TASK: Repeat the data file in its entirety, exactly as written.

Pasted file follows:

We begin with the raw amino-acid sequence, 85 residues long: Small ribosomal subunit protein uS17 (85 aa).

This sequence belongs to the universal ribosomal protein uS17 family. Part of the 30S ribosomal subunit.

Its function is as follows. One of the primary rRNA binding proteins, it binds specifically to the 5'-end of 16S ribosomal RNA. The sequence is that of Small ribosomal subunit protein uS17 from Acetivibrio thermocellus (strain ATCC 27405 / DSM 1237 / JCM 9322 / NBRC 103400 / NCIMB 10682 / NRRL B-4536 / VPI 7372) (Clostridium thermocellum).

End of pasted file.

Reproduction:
We begin with the raw amino-acid sequence, 85 residues long: Small ribosomal subunit protein uS17 (85 aa).

This sequence belongs to the universal ribosomal protein uS17 family. Part of the 30S ribosomal subunit.

Its function is as follows. One of the primary rRNA binding proteins, it binds specifically to the 5'-end of 16S ribosomal RNA. The sequence is that of Small ribosomal subunit protein uS17 from Acetivibrio thermocellus (strain ATCC 27405 / DSM 1237 / JCM 9322 / NBRC 103400 / NCIMB 10682 / NRRL B-4536 / VPI 7372) (Clostridium thermocellum).